Tuesday, 19 October 2010

“1967 – 1970” by THE BEATLES. A Review Of The 2010 2CD Reissue Of 1973’s Iconic “Blue” Album.

"…Mother Mary Comes To Me…Speaking Words Of Wisdom…"

Commonly known as the "Blue Album", the 2LP vinyl set "1967 - 1970" became an instant classic when it was first released in April 1973 (as did its "Red" counterpart "1962-1966"). When they were finally reissued onto the new CD format in 1993 however, they caused consternation because of their extortionate full price.

So is this newly remastered 2010 mid-priced 2CD reissue on EMI/Apple 5099990674723 any better - the answer is an emphatic 'yes'.

The first thing you notice is that the clunky double jewel-case of the 1993 reissue has been dumped for a three-way foldout card sleeve. The centre and right flaps picture the photograph on the inner gatefold of the original vinyl double album (St. Pancras Old Church in London, 27 July 1969, The Beatles with the public looking through the railings - it's the same photo on the "Red" album). It also houses the two CDs - CD1 has the full Apple label (14 tracks, 51:15 minutes) and the 2nd CD has the half Apple logo (14 tracks, 48:43 minutes). The vinyl set is yet to come, the Digital Download versions are available from 25 Oct 2010 and there's also an issue that lumps both the Blue & Red reissues together as one package in late November.

The left flap houses a new 32-page booklet. The lyrics are intact from the inner sleeves of the original album issue, there's new liner notes by BILL FLANAGAN the MTV Executive and author of "Evening's Empire" (a book on Rock in the Sixties) and there's plenty of superb colour photos from the period - it's impressively done. Downsides - some complained that the 09/09/09 card digipak sleeves for The Beatles reissues were easy to smudge once out of the shrinkwrap and worse - the inner flaps easy to tear as you removed the disc. I'm afraid these are the same. I suppose I would have been naïve of us to think that EMI would actually listen to the complaints of 2009 about packaging, but they haven't - the need for these issues to look the same as the preceding ones has overridden all considerations... Having said that, I still think they look great - substantial even...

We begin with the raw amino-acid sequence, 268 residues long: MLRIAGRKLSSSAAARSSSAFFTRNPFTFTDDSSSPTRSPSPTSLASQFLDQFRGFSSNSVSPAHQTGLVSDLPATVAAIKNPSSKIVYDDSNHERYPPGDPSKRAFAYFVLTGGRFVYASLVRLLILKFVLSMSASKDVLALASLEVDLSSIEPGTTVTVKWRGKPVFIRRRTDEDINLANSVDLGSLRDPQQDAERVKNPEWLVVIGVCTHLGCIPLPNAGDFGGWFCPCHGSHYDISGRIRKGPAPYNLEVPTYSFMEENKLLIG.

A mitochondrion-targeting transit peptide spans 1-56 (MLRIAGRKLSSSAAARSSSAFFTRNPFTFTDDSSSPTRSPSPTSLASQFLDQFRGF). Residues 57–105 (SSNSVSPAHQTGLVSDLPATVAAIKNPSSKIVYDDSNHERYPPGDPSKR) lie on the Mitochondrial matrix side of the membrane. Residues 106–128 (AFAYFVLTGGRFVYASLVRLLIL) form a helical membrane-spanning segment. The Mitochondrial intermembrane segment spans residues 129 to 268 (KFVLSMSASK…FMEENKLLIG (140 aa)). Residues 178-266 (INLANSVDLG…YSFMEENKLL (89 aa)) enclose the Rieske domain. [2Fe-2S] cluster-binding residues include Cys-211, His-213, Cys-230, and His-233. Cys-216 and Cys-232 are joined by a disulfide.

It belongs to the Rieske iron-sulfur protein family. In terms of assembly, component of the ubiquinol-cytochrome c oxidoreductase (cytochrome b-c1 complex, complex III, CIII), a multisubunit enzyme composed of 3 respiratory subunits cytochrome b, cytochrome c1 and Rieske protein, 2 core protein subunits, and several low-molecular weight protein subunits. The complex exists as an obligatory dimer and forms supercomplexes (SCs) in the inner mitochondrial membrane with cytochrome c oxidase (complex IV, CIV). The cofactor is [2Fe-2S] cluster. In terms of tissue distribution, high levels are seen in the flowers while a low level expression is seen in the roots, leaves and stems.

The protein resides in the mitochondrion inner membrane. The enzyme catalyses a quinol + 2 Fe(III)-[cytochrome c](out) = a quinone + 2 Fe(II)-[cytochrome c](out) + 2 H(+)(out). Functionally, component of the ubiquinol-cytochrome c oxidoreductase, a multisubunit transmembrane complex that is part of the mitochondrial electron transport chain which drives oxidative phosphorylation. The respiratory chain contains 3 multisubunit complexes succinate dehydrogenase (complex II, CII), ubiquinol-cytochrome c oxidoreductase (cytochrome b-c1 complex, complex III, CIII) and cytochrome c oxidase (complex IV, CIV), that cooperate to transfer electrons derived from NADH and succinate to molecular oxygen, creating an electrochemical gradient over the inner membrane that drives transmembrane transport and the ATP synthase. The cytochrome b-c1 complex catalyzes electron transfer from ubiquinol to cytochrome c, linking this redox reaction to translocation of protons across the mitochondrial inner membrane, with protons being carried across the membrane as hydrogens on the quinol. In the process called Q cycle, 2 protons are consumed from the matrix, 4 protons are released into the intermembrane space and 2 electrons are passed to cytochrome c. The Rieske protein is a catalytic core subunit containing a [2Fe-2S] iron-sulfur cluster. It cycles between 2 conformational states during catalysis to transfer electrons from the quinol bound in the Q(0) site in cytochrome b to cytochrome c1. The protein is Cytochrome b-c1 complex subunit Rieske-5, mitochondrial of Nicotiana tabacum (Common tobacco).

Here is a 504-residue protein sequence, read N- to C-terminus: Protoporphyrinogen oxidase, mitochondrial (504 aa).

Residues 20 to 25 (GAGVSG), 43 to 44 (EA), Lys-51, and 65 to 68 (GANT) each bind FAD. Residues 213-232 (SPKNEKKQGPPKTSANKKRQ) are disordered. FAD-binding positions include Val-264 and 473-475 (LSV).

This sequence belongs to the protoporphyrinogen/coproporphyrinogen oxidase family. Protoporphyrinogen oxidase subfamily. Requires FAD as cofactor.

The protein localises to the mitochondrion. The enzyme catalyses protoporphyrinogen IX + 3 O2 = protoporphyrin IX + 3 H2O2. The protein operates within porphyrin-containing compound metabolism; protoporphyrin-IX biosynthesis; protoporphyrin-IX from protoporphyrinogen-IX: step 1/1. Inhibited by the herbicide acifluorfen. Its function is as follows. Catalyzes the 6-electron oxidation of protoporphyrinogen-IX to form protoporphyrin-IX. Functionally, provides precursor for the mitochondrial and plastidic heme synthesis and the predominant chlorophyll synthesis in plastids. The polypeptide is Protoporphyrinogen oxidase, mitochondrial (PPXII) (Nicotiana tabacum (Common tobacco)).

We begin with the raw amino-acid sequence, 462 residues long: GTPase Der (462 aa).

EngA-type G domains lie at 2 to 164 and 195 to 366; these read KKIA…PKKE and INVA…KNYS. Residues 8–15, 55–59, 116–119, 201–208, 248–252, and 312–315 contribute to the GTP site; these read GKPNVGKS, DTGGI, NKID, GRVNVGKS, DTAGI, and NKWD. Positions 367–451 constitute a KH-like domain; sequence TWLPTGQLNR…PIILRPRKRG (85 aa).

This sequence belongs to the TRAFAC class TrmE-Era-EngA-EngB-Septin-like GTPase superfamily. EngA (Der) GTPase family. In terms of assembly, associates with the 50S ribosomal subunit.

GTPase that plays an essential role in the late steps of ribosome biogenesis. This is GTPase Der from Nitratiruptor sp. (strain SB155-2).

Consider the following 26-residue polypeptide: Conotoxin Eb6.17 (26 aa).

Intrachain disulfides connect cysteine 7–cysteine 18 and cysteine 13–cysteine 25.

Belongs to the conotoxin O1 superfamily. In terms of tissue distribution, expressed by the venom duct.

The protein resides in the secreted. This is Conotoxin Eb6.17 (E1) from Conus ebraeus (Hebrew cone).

Unlike the "Red" issue which could easily have fitted onto 1CD (and even included bonus tracks), as you can see from the playing times provided above, it would not have been possible with this set. Anyway - EMI would of course argue that a single CD issue of this most `iconic' of double albums would fundamentally alter the aesthetic of the original release. At least this time, this 2CD reissue is at mid price, so we're not being charged for the privilege of separation.

The compilation itself is basically the A-sides of all their UK 7" singles releases between 1967 and 1970 in chronological release date order with a few key album tracks thrown in for good measure. Eagle-eye fans would therefore note that up to and including "Get Back" - ALL Beatles UK 7" singles for that period were issued only in MONO ("The Ballad Of John & Yoko" was their 1st STEREO single in the UK). So the tracks on the album should reflect that - the MONO single mixes. But EMI did nothing of the sort. They're all in STEREO (there's 4 MONO on the "Red" set) and i would argue that accuracy's loss is the listener's gain, because the STEREO versions used here are awesome.

Although the compilation is copyrighted to 2010 (released Monday 18 Oct 2010 in the UK and 19 Oct 2010 in the USA), the liner notes don't try to hide that these are the 2009 remasters by the same team who did the much-praised Beatles catalogue of 09/09/09. The sound quality is fantastic - breathtaking clarity on instruments - the piano and guitars on "Lady Madonna", the jet screeching in at the opening of "Back In The U.S.S.R", the brass on "All You Need Is Love", Billy Preston's superb keyboard work on "Let It Be", the wonderfully loose live feel of "Don't Let Me Down" (best B-side ever?) - and so on.

But what impresses most is the actual listen itself. Even now, it's truly shocking to hear just how accomplished The Beatles became during this ludicrously productive period.
And diversity of writers crept in too. There's the 3 Harrison gems "While My Guitar Gently Weeps", "Old Brown Shoe" and the magical "Something" while Ringo gets the witty "Octopus' Garden". Leaving the rest as Lennon-McCartney originals. And what an embarrassment of riches they are...

7" perfection comes twice - "Strawberry Fields Forever" b/w "Penny Lane" and arguably the greatest single ever released - "Hey Jude" b/w "Revolution" (melodious Paul on the A with rockin' blistering John on the B). Most bands would kill a close relative to get anywhere near this level of genius. And by the time you get to the ballads at the end of Disc 2 - "The Long And Winding Road" and "Across The Universe" - adjectives begin to fail you... Were The Beatles really 'this' good - the answer is yes - and always will be.

To sum up - the sound on these new reissues is fabulous; the packaging better than the 1993 versions and each is being sold at mid-price - available in most places for less than the price of a single new album. You can't help but think that millions of people globally will take one look at these beauties on a shelf somewhere and slap them straight into their shopping baskets. And rightly so...

I've loved re-hearing these classic Beatles songs in this beautiful sound quality - I really have - and despite some minor packaging quibbles - the 2010 version of the "Blue" album is wholeheartedly recommended.

See also my review for the "Red" album

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Spines of Exceptional CD Remasters

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